Amos Oz was Israel’s best-known novelist. Through numerous short stories, novels and essays, Oz described a world often at odds with the optimism of the nascent nation state, his writing focused on his immediate geography and situation. Oz’s first published work arrived in 1965 – the collection of tales Where the Jackals Howl – and 1968 saw print of his My Michael, the novel that properly established his reputation as a true chronicler of the Israeli kibbutz experience. “I wanted to become a simple, dumb tractor driver,” he told the New Yorker. “But I began to write secretly. I couldn’t resist it.”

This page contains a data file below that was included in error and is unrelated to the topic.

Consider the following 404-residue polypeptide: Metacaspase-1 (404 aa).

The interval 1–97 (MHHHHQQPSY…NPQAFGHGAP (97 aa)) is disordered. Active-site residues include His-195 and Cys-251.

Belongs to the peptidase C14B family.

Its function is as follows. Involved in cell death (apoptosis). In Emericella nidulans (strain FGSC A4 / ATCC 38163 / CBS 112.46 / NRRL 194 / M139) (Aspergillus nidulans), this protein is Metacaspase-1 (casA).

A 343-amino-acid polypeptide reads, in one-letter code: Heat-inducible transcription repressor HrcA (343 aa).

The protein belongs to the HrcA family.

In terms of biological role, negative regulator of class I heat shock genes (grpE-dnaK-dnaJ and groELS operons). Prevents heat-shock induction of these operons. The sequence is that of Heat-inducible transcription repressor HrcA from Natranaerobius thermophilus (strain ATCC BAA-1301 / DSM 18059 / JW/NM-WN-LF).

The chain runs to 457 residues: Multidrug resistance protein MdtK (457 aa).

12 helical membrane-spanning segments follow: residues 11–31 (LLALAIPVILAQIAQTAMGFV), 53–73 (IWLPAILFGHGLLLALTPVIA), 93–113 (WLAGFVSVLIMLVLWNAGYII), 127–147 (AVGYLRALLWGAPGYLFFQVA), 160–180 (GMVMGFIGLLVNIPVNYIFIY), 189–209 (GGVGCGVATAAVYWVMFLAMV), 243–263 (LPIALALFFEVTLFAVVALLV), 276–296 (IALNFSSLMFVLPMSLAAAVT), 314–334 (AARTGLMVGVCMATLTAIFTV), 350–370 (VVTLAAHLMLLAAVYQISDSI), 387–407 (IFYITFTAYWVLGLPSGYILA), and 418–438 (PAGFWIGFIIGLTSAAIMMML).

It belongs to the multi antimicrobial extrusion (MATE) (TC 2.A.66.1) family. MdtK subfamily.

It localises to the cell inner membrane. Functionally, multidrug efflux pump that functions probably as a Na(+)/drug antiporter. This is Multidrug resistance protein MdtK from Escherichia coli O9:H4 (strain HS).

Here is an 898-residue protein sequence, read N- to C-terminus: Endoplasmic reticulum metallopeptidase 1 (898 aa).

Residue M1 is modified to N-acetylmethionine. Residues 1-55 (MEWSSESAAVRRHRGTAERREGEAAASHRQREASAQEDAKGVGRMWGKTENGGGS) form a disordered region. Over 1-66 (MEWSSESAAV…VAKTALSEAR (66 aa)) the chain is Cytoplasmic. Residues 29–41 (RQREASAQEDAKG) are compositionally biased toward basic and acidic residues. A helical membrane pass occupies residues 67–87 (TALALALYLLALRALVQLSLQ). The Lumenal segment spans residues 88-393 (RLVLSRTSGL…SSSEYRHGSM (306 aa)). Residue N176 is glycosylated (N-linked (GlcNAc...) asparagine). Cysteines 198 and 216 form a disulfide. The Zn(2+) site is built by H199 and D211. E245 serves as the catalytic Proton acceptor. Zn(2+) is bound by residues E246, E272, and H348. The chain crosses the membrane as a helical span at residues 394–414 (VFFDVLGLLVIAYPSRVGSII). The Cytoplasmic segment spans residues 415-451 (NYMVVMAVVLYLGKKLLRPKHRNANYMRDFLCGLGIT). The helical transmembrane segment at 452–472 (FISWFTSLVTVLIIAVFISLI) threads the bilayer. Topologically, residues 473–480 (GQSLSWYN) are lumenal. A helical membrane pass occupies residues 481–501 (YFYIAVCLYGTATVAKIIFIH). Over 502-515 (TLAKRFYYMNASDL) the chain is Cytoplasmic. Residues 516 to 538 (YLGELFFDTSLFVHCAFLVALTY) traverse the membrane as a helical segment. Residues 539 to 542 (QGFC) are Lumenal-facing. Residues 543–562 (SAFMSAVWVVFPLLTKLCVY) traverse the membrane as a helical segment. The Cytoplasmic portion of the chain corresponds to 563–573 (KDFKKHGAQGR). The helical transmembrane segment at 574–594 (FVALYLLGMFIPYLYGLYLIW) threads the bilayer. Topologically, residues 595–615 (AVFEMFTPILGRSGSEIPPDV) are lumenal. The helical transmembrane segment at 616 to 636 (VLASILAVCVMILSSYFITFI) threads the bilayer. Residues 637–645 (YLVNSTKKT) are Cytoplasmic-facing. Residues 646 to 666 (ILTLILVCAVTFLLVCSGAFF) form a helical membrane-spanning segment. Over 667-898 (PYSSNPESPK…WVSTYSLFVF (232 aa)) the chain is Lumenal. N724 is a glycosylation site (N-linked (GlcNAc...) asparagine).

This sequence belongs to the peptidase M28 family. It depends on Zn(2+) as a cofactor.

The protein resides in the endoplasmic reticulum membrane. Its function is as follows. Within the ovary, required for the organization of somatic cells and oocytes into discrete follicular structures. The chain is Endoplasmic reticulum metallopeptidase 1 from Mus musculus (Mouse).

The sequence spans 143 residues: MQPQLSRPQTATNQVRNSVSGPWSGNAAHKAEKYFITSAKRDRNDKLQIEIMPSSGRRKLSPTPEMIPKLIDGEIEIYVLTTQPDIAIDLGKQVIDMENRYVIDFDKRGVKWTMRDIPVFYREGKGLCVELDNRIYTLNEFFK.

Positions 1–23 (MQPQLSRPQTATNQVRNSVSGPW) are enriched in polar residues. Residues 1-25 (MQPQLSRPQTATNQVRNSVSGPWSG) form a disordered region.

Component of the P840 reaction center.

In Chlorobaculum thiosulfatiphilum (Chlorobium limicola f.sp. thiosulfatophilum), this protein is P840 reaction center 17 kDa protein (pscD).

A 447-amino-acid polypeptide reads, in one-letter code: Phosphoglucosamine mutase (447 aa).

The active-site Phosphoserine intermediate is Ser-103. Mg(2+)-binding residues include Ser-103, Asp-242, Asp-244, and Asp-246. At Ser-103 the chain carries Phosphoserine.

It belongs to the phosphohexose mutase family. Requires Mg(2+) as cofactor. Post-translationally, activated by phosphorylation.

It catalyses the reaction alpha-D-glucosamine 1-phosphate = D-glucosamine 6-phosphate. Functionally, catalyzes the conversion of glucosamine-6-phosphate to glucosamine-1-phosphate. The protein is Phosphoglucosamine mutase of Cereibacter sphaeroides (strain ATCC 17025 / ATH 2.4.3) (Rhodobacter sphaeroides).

Balancing his writing with his long-held, passionate belief in a two-state solution with Palestine, Oz continued to map out the complexities of life in contemporary Israel, his search for truth bursting to the surface in the 2002 autobiographical novel A Tale of Love and Darkness. Here, Oz finally confronts the tragic act which shaped his entire life: the suicide of his mother when the author was just 12 years old. The book rapidly became a literary blockbuster and firmly established Oz as one of the world’s great writing talents, scoring a dizzying roster of awards and prizes. Later work included 2009’s Scenes from Village Life and 2014’s much-feted Judas. “Fundamentalists live life with an exclamation point,” he said. “I prefer to live my life with a question mark.”
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